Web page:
News

Published on
May 20, 2019

Marks & Spencer and Waitrose & Partners have become the latest U.K. retailers to sign the Environmental Justice Foundation (EJF) Charter for Transparency, a commitment to ensure their seafood supply chains are free from illegal fishing and human rights abuse.

Co-op, Sainsbury’s, and Tesco had already signed the charter, which includes recommendations that retailers can use with suppliers to make sure no vessel associated with

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By

Mark Godfrey

Published on
May 20, 2019

More scrupulous fisheries companies with brands and reputations to protect are increasingly distancing themselves from the abusive practices and non-compliance of rogue players in the industry.

Despite that, with global fish stocks tightening, laborers have suffered at the hands of unscrupulous operators seeking to retain a competitive advantage.

Western retailers have been turning to certification bodies and inspection agencies to assess the

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By

Christine Blank

Published on
May 20, 2019

The United States Department of Agriculture is looking to purchase nearly 1.7 million pounds of Alaska pollock, while awarding Trident Seafoods with its most recent contract.

The agency’s solicitation for bids on 1.672 million pounds of frozen breaded Alaska pollock fish strips is the latest round of purchases of the fish – a record number of purchases in one year.

Meanwhile, Trident snagged a USDA contract worth nearly USD

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By

Ben Fisher

Published on
May 17, 2019

Despite an order from the U.S. Supreme Court, the state of Washington is not spending enough to fix culverts in a way that allows spawning fish to migrate up streams.

A federal judge in 2013 ordered Washington State to fix its culverts, the under-roadway pipes that block migrating fish, but this year’s state budget allocated only USD 100 million (EUR 89.4 million) to the project, about one-third of what Washington Governor Jay Inslee said

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By

Bernadette Carreon

Published on
May 17, 2019

To celebrate World Tuna Day, Palau President Tommy Remengesau Jr. on 1 May signed a presidential directive calling for a “national commitment to reduce pressure on the reef, promote locally produce foods.” 

Under the directive, all government food service systems must serve pelagic fish such as tuna, with reef fish no longer allowed to be served at any government event or by any government-backed foodservice system. 

In his

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By

Ben Fisher

Published on
May 17, 2019

Vietnam War veteran Dan Barth thinks that shellfish can help soldiers handle post-traumatic stress disorder (PTSD) as well as save his fellow veterans from isolation, and ultimately suicide. 

Soon after Barth graduated from the University of Michigan with a degree in forestry in 1969, he was drafted to fight in the Vietnam War, where he served from 1970 to 1973. 

After returning home from the war, he worked for Washington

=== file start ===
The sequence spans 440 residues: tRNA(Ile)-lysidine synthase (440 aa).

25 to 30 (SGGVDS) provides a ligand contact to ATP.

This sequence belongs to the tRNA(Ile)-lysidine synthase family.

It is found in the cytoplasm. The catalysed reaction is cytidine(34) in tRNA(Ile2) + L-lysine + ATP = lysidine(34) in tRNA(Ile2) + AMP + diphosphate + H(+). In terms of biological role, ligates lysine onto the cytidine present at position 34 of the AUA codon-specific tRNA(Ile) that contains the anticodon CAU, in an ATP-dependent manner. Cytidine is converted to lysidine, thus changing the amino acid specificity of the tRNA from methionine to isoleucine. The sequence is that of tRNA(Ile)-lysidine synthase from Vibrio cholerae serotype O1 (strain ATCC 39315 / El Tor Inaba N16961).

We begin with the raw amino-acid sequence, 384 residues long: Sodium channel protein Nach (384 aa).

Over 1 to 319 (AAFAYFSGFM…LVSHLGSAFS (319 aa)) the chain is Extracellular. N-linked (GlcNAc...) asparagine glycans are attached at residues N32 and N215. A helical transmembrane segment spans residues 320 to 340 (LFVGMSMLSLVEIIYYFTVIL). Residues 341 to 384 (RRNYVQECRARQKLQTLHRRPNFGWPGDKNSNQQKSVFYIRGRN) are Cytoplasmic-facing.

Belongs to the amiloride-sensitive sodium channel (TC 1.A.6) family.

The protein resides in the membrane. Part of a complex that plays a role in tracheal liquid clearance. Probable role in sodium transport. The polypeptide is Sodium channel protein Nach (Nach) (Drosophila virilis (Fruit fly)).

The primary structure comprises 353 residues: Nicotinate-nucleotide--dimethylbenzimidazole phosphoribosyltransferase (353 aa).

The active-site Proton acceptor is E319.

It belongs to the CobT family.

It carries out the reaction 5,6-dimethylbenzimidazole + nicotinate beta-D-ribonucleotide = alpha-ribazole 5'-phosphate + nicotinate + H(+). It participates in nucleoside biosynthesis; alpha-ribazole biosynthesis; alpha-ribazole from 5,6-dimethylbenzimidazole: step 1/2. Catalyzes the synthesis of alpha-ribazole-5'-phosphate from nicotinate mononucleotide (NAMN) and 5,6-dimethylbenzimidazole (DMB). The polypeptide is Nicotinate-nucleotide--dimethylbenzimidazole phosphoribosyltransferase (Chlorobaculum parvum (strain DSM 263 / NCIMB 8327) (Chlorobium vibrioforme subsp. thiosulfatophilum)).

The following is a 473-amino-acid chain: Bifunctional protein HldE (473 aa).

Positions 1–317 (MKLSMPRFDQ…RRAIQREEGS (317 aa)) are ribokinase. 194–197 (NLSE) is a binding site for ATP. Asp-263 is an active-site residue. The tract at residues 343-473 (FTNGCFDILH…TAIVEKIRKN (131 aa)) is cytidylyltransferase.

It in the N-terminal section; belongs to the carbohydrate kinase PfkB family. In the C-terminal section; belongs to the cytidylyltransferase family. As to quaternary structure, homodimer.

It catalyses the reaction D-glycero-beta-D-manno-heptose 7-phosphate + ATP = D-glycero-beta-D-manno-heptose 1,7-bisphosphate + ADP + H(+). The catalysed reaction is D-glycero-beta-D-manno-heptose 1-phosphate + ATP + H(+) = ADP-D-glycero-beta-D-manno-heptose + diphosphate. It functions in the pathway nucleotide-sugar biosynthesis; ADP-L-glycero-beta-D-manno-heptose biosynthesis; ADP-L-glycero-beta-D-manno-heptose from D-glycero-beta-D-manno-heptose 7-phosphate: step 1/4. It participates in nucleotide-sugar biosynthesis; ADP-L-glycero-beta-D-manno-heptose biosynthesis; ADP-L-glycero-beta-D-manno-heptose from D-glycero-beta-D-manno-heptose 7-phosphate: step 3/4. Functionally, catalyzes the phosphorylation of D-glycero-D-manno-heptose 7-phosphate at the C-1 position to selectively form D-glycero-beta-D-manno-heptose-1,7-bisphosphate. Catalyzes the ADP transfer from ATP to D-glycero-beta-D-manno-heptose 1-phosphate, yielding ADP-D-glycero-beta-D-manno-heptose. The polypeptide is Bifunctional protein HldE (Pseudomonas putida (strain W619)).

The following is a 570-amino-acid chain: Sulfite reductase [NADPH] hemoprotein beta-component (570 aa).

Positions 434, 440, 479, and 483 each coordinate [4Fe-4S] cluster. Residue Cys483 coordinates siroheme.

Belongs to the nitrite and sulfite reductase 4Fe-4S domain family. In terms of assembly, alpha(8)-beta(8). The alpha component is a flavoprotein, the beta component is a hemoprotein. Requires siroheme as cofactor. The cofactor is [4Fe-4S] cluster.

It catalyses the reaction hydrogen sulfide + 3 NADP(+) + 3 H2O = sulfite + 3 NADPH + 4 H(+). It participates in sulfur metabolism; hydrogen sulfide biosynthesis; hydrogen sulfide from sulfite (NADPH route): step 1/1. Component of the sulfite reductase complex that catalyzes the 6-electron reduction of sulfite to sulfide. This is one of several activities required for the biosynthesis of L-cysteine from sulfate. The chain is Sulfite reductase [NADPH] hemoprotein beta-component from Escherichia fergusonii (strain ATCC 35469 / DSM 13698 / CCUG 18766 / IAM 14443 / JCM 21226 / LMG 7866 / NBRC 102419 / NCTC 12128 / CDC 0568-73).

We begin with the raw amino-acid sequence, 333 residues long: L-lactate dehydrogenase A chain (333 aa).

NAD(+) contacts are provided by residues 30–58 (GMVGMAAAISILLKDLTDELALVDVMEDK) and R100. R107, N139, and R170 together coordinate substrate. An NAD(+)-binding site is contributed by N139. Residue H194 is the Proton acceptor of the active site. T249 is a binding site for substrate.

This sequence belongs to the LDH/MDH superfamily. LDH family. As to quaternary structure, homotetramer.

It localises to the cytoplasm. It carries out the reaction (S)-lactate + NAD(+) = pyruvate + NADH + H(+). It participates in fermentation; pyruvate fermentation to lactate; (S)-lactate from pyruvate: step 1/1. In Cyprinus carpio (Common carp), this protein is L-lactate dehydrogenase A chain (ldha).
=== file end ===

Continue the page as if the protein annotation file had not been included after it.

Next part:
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By

Cliff White

Published on
May 17, 2019

The aquaculture sector in northern Norway is being hit hard by an algae bloom, according to a 16 May statement from Norway’s Directorate of Fisheries.

The algae bloom is affecting the waters between Nordland and south of Troms, an area of about 450 kilometers of coastline.

“Dead fish are registered at some sites, some hit harder than others. This is a serious situation and a significant number of fish have died,” the statement

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By

Cliff White

Published on
May 17, 2019

“Artifishal,” a feature-length documentary released in April, presents a passionate case against fish hatcheries and net-pen aquaculture.

The documentary was financed and produced by Patagonia, an outdoor clothing and gear company based in Ventura, California, U.S.A. The company has direct ties into the seafood industry through its Patagonia Provisions subsidiary, which sells sockeye salmon jerky, ready-to-eat smoked pink salmon

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By

Chris Chase

Published on
May 17, 2019

Nordic Aquafarms responded on 16 May to opponents of its planned salmon farm in Belfast, Maine, U.S.A., who challenged a submerged land lease the company need to route its inflow and outflow pipes into the nearby Penobscot Bay. 

Two organizations, Upstream Watch and the Maine Lobstering Union, submitted a brief in early May that asserted Nordic does not have sufficient title, right, or interest to cross a section of tidal flats the company

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By

Christine Blank

Published on
May 16, 2019

Due to confusion over United States catfish inspection regulations, another U.S. importer is recalling catfish.

Los Angeles, California-based Crab House Trading Corp. is recalling 36,040 pounds of frozen “yellow walking fish” that were produced without the benefit of federal inspection, the U.S. Department of Agriculture’s Food Safety and Inspection Service (FSIS) said in a press release.

“It surprised us, big

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